NAPLES, ITALY - 13 MAY 2020: Matteo Garofalo (43), a stage manager, poses for a portrait at the Teatro Augusteo theater in Naples, Italy, on May 13th 2020.
Matteo Garofalo has had a successful career as a stage manager, most recently touring Italy with a musical adaptation of the film “The Adventures of Priscilla Queen of the Desert,” about a drag queen on a road trip.
But since theatres won’t be able to host packed audiences any time soon, Mr. Garofalo is already looking for alternatives: He has applied fruit and vegetable harvesting jobs.
“I have enough savings for several months, but no job prospects,” said Mr. Garofalo, 44. “I’m always hopeful the situation will change. But I need to do something. Cash is what makes the world go round. If not they will cut my electricity and I won’t have anything to eat.”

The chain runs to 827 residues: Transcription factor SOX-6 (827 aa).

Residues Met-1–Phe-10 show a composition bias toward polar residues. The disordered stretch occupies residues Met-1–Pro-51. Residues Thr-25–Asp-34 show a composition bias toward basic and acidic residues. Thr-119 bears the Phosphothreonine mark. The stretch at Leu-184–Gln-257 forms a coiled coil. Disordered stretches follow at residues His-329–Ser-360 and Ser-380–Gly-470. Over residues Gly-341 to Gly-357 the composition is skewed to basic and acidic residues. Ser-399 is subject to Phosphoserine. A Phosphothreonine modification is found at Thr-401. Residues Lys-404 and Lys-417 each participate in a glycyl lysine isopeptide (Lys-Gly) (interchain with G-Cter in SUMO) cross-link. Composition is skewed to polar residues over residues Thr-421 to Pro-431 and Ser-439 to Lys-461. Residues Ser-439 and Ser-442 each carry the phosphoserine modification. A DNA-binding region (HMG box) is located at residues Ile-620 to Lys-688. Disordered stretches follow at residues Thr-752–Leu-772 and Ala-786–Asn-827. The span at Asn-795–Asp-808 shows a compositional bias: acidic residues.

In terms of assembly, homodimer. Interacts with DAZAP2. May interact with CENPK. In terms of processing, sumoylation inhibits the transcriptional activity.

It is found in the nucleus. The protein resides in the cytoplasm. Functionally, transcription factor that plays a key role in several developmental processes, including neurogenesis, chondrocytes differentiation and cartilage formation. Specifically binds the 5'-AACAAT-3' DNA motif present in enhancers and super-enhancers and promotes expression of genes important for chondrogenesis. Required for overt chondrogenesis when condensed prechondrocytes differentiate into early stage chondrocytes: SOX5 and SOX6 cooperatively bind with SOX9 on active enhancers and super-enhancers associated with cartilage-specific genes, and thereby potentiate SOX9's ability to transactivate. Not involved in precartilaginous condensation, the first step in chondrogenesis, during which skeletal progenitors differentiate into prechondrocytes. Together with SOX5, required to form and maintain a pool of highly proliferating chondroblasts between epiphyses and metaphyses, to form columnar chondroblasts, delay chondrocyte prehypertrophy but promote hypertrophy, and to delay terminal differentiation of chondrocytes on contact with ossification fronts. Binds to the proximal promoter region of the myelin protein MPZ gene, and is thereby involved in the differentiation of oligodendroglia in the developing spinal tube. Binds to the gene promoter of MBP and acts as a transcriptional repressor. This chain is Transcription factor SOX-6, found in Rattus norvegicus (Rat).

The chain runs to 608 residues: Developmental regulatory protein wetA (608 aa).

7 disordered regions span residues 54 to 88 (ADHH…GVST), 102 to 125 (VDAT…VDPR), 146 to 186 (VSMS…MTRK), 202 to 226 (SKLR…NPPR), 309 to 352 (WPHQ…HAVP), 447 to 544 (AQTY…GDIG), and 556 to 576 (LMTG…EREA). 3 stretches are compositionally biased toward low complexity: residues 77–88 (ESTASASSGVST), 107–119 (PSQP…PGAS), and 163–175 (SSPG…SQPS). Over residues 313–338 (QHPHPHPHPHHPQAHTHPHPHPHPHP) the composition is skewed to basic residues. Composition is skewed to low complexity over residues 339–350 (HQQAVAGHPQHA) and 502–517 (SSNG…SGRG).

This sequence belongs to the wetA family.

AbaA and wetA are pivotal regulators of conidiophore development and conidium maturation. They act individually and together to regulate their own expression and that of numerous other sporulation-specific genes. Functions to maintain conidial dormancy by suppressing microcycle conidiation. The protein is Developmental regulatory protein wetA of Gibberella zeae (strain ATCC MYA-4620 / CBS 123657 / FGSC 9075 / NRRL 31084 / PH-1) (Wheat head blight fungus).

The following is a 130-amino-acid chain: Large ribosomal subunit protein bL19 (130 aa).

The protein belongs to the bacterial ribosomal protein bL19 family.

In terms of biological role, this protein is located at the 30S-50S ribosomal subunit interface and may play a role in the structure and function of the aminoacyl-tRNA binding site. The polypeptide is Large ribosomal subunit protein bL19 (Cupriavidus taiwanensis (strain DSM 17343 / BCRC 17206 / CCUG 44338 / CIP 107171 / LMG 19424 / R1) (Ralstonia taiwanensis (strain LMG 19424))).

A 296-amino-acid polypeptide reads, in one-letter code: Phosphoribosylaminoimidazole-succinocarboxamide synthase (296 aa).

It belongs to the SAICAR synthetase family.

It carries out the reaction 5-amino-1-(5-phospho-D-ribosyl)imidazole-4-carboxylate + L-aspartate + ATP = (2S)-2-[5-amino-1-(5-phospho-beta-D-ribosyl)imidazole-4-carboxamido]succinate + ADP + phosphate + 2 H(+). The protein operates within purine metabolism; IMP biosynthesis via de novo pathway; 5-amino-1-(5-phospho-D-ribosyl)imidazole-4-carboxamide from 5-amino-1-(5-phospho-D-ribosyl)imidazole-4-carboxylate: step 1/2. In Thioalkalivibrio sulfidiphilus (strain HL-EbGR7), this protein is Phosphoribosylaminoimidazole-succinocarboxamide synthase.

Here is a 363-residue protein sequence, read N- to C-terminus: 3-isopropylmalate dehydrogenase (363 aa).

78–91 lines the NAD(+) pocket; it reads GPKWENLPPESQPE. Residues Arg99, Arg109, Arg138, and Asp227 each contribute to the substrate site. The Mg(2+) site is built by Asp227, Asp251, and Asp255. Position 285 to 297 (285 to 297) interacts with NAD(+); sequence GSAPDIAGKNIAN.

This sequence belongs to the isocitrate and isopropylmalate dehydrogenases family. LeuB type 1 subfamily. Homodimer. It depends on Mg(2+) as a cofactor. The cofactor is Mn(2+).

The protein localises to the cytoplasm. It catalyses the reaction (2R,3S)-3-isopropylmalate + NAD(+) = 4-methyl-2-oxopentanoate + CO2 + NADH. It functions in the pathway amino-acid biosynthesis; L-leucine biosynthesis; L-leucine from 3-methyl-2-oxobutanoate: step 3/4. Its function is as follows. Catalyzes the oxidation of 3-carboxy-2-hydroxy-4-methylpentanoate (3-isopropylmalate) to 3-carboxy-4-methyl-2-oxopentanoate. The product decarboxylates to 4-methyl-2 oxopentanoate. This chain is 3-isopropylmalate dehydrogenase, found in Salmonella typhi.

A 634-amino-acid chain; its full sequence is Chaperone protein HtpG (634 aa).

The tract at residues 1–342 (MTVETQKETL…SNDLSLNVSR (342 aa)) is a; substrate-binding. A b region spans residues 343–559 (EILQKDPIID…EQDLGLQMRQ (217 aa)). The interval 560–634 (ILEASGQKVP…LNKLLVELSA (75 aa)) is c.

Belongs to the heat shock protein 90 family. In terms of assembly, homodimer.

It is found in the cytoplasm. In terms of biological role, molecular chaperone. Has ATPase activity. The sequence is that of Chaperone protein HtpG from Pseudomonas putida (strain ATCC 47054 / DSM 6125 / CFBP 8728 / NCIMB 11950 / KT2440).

The coronavirus pandemic has precipitated one of the worst economic downturns in generations across the world. But few major economies are likely to suffer as much as Italy’s, or take longer to recover.
The health emergency has already left hundreds of thousands of Italians unable to pay for their own food for the first time. Experts warn that the poverty crisis is only just beginning, and that many of those who abruptly plunged into poverty may never be able to lift themselves out of it – even once the pandemic is over. Italy, more than its Western European neighbors, is ill-prepared to deal with a crisis of this magnitude. Its big problem is that its economy never really recovered from the 2008 financial crisis, leaving families poorer and the government much more indebted today than it was then.
CREDIT: Gianni Cipriano for The Wall Street Journal